By Jamie Huysman, PsyD, LCSW
The month of May is here again, and once more we celebrate Older Americans all month long.
To become an older American is a right of passage. It signifies that we have life experience worthy of a transitional moniker. While getting older is not something we all do gracefully, there comes the point where the majority—certainly not all—of us realize this new coming of age brings certain limitations with it. We simply don’t bounce back the way we used to; illness starts hitting us a little harder and recovery takes a little longer.
Thanks to all the family caregivers who have fought the good fight to be recognized as advocates for their loved ones, many of them are older Americans themselves.
Older Americans come in all shapes, sizes, colors, mindsets, cultural differences, educational backgrounds, language barriers, etc. Some of us have learned to accept our limitations, and some of us will fight their very existence and ignore them to the end. There are among us those who have cultivated patience and understanding, while others have given up, become bitter, or exist in depression and isolation.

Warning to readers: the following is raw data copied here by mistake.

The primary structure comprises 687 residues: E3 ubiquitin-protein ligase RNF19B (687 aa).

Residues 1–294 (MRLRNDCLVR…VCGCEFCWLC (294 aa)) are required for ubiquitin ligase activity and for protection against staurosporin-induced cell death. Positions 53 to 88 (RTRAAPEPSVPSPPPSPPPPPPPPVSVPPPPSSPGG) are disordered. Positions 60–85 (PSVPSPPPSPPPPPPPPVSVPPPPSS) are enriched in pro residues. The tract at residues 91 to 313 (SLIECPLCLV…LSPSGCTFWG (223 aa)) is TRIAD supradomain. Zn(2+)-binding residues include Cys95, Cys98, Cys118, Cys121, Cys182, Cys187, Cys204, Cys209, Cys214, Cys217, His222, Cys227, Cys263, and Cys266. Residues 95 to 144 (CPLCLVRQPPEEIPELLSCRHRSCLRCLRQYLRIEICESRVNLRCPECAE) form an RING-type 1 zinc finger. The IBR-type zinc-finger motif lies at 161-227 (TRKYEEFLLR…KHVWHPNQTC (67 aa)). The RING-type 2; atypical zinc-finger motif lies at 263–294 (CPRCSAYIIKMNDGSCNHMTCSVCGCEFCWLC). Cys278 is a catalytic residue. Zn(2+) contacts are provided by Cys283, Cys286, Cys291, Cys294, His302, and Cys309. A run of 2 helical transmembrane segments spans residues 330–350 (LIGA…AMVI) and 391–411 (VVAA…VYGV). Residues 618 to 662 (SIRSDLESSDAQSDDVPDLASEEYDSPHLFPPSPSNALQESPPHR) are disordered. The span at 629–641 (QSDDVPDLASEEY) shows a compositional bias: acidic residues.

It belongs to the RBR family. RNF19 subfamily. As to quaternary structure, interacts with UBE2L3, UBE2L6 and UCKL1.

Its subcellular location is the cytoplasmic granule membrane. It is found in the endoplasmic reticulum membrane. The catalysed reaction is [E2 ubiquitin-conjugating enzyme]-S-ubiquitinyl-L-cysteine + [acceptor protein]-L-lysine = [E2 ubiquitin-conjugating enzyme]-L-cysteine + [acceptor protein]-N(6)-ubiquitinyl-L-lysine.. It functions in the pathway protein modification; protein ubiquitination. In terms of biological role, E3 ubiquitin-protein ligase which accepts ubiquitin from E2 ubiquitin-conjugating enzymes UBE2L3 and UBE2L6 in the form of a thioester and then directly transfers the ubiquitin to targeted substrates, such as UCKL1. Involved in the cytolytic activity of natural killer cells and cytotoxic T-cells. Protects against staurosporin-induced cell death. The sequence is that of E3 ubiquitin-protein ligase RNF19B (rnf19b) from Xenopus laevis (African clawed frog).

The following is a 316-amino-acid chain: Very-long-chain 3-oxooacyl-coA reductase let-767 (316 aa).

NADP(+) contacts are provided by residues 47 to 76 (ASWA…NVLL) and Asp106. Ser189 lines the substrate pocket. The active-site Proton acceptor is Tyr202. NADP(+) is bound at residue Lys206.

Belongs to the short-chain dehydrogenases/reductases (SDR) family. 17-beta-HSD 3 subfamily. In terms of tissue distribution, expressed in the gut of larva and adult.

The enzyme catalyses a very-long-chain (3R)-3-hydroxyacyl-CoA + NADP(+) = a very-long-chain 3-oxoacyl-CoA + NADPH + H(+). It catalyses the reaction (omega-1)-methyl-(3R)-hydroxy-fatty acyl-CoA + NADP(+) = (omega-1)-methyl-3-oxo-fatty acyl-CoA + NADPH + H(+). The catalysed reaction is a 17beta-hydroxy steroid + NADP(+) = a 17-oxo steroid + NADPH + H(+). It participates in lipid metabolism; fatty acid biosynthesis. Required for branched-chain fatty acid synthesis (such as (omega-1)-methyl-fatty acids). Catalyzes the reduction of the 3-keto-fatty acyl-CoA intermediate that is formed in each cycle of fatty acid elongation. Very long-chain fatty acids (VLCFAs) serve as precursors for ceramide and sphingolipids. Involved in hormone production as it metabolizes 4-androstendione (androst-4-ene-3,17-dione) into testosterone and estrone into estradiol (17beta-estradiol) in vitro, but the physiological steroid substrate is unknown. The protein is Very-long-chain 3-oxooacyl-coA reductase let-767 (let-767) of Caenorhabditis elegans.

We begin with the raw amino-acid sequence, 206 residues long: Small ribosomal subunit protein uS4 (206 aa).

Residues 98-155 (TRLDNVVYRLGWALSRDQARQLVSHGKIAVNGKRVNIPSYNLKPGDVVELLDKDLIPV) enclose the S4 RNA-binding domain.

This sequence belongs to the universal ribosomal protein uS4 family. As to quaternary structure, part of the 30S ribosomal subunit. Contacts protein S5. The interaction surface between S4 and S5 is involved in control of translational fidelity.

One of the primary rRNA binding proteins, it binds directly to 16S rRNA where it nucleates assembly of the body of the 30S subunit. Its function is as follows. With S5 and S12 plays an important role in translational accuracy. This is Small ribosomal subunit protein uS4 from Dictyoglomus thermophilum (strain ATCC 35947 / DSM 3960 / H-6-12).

Caregivers and family members aside, at times additional medical advocacy is called for. The fact is that different departments in certain medical systems are not designed or set up for communicating with each other; they share data, but not information. There is a lack of overall coordination, oversight, and understanding. This is where case managers become essential for those who are, for whatever reason, are not capable of advocating for themselves. Navigating today’s continuum of care can be tricky. Caregivers should never be afraid to ask for help in advocating for their loved ones if they need it. A good case manager knows how to put the whole picture together.
If you are an older American, I celebrate us. If you are not, I hope you look forward to being one. Take good care of yourselves and each other, my friends!
Dr. Jamie is a popular keynote speaker, media expert, and author. He co-authored the acclaimed “Take Your Oxygen First: Protecting Your Health & Happiness While Caring for a Loved One with Memory Loss.” Dr. Huysman writes for Caregiver SOS, Connections, JoanLunden.com, Huddol.com, and blogs on PsychologyToday.com.
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